The tango community is full of quirks and culturally-mandated etiquette. It’s unseemly for women to ask men to dance. Instead, we need to make eye contact with the experienced dancers and wait for the men to make a nod as a request to dance. The experienced fellas know this, and they will avoid our gaze most pointedly if they don’t want to dance with us. (Usually, this means we are over 25 and over size 0. Women 25 and younger who are size 0 will dance all night even if they can’t walk two steps on their own without tripping.) The beginning male dancers, meanwhile, will walk up to us and ask us to dance. Experienced men will see us dancing with the beginners, and will assume we don’t dance well. That puts the nail in our coffin. Sometimes dancing that coveted tanda (set of songs) with an experienced dancer will open the door to some more dancers, but then we learn that there are shockingly few great leaders among the men at the milongas (social dances).
There is a good reason for the lack of proficiency among male leaders at milongas. Leading is hard. I will go so far as to say it’s harder than following, although I generally don’t compare them. They’re different skill sets altogether. Following requires a dancer to be receptive to the lead, to turn impulses into action, and to be mindful of the music. Excellent followers will additionally be patient enough to wait for a lead instead of bulldozing the witty, fun, imaginative elements a leader might introduce to spice up the dance. Leaders must quickly learn what the follower can and can’t do, manage traffic, improvise on the spot, match the improvisation to the music, and make opportunities for the follower to look and feel like a princess (or prince). All this happens simultaneously.
For most leaders, the learning curve is on the arduous and costly side. Many leaders tire of paying the money for classes or let their hubris get in the way of reality. They stop learning and stay stuck in a rut of dancing the same 3 figures again and again and again and again and again. (Yawn.) Many leaders go to class after class and never figure out how to keep their bodies aligned on top of their own axis, connect comfortably with a follower, or even frankly to walk without putting the follower’s toenail polish (and indeed toes) in peril. This is frequently the case for men who come to classes just to smoosh women’s boobies against them, and who don’t really care about dancing well.
Few leaders become beautiful dancers. Many of them tire of the followers’ shenanigans (throwing all their weight on the leader and expecting him to hold both dancers up, brushing up against leaders in inappropriate ways, stalking, etc.), and they defect to swing dancing. Of the few men who become beautiful dancers, few remember the solid followers who served as guinea pigs in their learning years and opt for the teetering supermodels with no balance and knees in separate zip codes. (Our knees like to be together as much as possible in tango. There are only two moments in which our legs will be spread sideways, and one of those moments lasts a split second.)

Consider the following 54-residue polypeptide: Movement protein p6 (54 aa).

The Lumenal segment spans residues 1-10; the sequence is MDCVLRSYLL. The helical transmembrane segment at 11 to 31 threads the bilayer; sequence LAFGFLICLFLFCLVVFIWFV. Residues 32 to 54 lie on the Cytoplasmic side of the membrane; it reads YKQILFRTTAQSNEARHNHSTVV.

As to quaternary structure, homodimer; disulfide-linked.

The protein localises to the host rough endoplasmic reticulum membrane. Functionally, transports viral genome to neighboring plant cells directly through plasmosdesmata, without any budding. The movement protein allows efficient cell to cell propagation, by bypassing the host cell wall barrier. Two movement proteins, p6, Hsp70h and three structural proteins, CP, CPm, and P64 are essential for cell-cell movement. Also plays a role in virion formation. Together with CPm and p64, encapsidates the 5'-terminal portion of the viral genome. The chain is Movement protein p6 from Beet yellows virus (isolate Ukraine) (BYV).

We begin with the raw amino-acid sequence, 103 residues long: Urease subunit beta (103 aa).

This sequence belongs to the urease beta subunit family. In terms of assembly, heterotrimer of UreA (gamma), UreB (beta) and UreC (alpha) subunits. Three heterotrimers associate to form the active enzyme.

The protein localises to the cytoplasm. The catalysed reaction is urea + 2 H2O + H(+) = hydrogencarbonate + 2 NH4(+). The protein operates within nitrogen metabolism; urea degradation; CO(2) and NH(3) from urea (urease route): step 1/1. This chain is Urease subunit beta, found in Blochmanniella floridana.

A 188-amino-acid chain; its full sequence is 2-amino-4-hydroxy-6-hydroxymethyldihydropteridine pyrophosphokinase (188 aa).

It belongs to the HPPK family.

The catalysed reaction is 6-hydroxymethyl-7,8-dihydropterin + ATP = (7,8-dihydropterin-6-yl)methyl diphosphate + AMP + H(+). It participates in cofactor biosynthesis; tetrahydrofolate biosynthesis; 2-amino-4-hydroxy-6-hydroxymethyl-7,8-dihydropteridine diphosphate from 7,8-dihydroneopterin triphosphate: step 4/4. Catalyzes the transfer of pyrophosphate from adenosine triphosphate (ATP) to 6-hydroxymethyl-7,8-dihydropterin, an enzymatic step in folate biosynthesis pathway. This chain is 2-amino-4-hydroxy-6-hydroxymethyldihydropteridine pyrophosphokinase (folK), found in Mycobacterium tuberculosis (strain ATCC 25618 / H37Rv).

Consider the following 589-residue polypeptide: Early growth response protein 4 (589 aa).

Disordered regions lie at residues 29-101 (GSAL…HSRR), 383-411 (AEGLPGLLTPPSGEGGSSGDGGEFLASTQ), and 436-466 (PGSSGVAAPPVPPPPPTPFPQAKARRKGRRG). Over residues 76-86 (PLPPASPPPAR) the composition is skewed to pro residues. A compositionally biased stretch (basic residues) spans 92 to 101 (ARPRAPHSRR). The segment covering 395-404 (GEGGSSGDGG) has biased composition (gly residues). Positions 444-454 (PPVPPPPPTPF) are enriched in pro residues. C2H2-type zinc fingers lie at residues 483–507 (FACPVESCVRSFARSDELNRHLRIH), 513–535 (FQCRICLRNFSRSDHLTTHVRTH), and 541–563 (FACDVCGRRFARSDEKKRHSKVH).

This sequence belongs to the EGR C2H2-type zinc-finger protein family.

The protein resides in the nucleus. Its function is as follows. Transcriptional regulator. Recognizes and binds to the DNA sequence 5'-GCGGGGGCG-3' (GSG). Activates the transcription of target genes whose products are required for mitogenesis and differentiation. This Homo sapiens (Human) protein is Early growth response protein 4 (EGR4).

Very few women showed an interest in leading when I first started to lead in classes. Most women, in fact, take a class or two and conclude that it’s too hard. Teachers other than my habitual ones were annoyed at first when my presence made them feel self-conscious about saying, “men on this side, and women on that side.” Their first assumption was that I was leading in order to steal their material and teach tango classes. (Funny… they don’t think this about the men, who do precisely that… but for nookie instead of money.) Many people assumed that I wanted to date female tango dancers, that I hated men, or that I wanted to be a man. Nothing could be farther from the truth in my case. I’m not particularly fond of teaching tango to beginners, and I’m nowhere near proficient enough to teach higher levels. I suspect I’d be equally vexed teaching higher levels, anyway. I don’t really place myself anywhere on the sexual orientation spectrum, but I like wearing skirts and getting gussied up just like other gals.
I lead because the challenge of working with my partner of the moment to create something awesome is fun. I enjoy the physics and linguistics of figuring out how combinations work with different followers. Now that I lead, I’ve found that my entire perception of the dance has changed. When men lead something I like, I’ll ask them to do it again and figure out how they led it. I appreciate the things some of my leader friends do to make me laugh. It’s as if we share inside jokes while having a wonderful conversation. Knowing how to lead helps me divine what beginners want, but can’t quite figure out how to communicate (and help them if they say, “I can’t figure out why this isn’t working”). Dancing both roles relatively well results in happy followers, too. I know I like to feel secure and cradled when I dance, so I try to lead clearly and in a way that lets the follower feel safely anchored above his or her axis.
As more and more women start to lead in milongas, I start hearing about their motivations. A few of them actually do want to teach tango. Most of them, though, just want to dance with their friends. If they have to wait all night to dance two, 12-minute tandas with mediocre leaders, they’ve wasted a great deal of money, time, and tarting-up on a milonga. By leading, they can dance all night with perfectly lovely dancers who would otherwise be sitting against the wall on their tooshies. Women who lead don’t all want to teach, are not necessarily out for girl-on-girl action, and don’t necessarily hate men. Instead, they want to experience more of the joys of tango. Bravo, ladies! Keep it up!